In the future, speech analytics will be conducted on a real-time basis and will provide feeds into other applications that automate the outcomes. For example, speech analytics will be used in real time to identify and communicate a caller’s emotional state to the agent or customer advocate in order to determine the most effective way of interacting with every caller. Speech analytics will also be used to rapidly identify whether a caller is open to hearing an up-sell opportunity, or to suggest the best approach to collecting outstanding payments from a caller. The challenge is that speech analytics will need to feed into a predictive analytics solution that can directly initiate the recommended action. This closed-loop process will ensure that speech analytics findings are used on a real-time basis. Even when speech analytics evolves into a real-time application, there will still be value in identifying trends and regularly conducting “post-mortem” analyses.

Making Speech Analytics Actionable: The big issue in the market today is making the insights from speech analytics actionable – that is, making sure to take action once an insight or issue is discovered. While some organizations have a process in place for responding to speech analytics findings, too many are still concentrating on what they can find rather than what they need to do to fix the surfaced issues. Change management remains the key to a successful speech analytics implementation.

During 2010, the market saw a breakthrough in this area. A growing number of companies realized the importance of acting on their findings and made organizational changes to position themselves to rapidly identify and address issues. This has had a positive impact on the perception of speech analytics, as more implementations are generating quantifiable benefits. However, for every successful speech analytics initiative, there are likely at least twice as many where companies are using speech analytics primarily for reporting and are not realizing the expected return on investment.

The Outlook for Speech Analytics: Speech analytics is a very exciting solution that has great potential for its users. While it is maturing, and some of the applications have evolved enough to be considered second generation, speech analytics is still relatively new. Companies are just beginning to figure out how to use speech analytics findings to enhance their performance by utilizing identified customer insights and feedback to improve the customer experience, uncover new product ideas, identify operational, system, product, or procedural issues, reduce operating costs, improve first contact resolution rates, and increase staff satisfaction – just to mention a few of the current applications.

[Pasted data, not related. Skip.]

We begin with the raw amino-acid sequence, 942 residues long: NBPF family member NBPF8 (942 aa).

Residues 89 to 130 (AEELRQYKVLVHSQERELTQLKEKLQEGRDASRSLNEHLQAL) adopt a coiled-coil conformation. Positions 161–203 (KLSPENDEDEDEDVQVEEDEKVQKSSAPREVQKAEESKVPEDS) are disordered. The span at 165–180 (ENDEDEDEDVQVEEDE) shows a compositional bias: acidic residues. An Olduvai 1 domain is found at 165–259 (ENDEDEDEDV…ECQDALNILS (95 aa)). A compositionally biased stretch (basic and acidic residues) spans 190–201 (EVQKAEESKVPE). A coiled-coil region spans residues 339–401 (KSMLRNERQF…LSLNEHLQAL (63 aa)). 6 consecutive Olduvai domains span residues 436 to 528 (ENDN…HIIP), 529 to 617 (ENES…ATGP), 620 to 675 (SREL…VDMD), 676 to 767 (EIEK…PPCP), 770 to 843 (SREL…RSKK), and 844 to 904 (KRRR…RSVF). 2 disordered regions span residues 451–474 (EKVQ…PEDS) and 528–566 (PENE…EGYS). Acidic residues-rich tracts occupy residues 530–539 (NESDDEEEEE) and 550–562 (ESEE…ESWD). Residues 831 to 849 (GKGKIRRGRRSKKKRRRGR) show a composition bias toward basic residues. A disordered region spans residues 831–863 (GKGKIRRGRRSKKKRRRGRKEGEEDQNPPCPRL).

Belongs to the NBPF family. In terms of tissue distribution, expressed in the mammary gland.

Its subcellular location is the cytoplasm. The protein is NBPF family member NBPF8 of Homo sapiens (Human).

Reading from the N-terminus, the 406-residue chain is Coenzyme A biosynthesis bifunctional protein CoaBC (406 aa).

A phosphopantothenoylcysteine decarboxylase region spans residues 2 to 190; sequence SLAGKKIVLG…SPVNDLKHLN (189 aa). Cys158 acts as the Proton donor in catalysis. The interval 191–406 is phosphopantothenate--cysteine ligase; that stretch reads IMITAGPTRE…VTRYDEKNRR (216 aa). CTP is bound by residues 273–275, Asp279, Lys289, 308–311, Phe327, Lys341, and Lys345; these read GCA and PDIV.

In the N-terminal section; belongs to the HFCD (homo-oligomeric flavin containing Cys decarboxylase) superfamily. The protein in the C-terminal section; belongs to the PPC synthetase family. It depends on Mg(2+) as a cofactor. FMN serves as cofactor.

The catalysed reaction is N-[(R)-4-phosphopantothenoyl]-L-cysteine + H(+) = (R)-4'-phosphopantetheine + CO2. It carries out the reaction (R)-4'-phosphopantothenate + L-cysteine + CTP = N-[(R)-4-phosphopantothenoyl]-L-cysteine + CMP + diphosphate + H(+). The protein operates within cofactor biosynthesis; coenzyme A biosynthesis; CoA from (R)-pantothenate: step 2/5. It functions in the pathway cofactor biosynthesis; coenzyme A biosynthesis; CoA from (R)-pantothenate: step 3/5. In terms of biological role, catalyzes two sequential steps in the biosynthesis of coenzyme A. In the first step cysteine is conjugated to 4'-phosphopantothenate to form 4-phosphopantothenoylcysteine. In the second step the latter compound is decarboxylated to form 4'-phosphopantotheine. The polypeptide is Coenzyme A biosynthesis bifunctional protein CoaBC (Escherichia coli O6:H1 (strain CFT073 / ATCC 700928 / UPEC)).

The penetration rate for speech analytics in contact centers as of July 2011 is 11.6 percent, which means that most companies are still not using this valuable solution. Enterprises that are willing to make the necessary investments to change how they do business can realize significant benefits from speech analytics. Even companies that want to use this tool just to identify customer trends are finding it very helpful.

DMG expects adoption of speech analytics to continue to pick up momentum, particularly as best practices emerge to help companies succeed with their implementations. More vendors are incorporating speech analytics into their solutions, and the speech analytics vendors are expected to continue to build out their solutions to enable their findings to be actionable without having to be fed into other applications. Quality assurance is also expected to continue to evolve and improve over the next few years, as speech analytics becomes a standard component of this essential business function. The technology is ready to go. The question is: When are you going to adopt it?

Donna Fluss is the founder and president of DMG Consulting LLC, a provider of contact center and analytics research, market analysis, and consulting. She is the author of industry reports on contact center hosting, IVR, speech analytics, performance management, workforce management, surveying and analytics, and quality management/liability recording. Contact Donna at donna.fluss@dmgconsult.com.

[From Connection Magazine May 2012]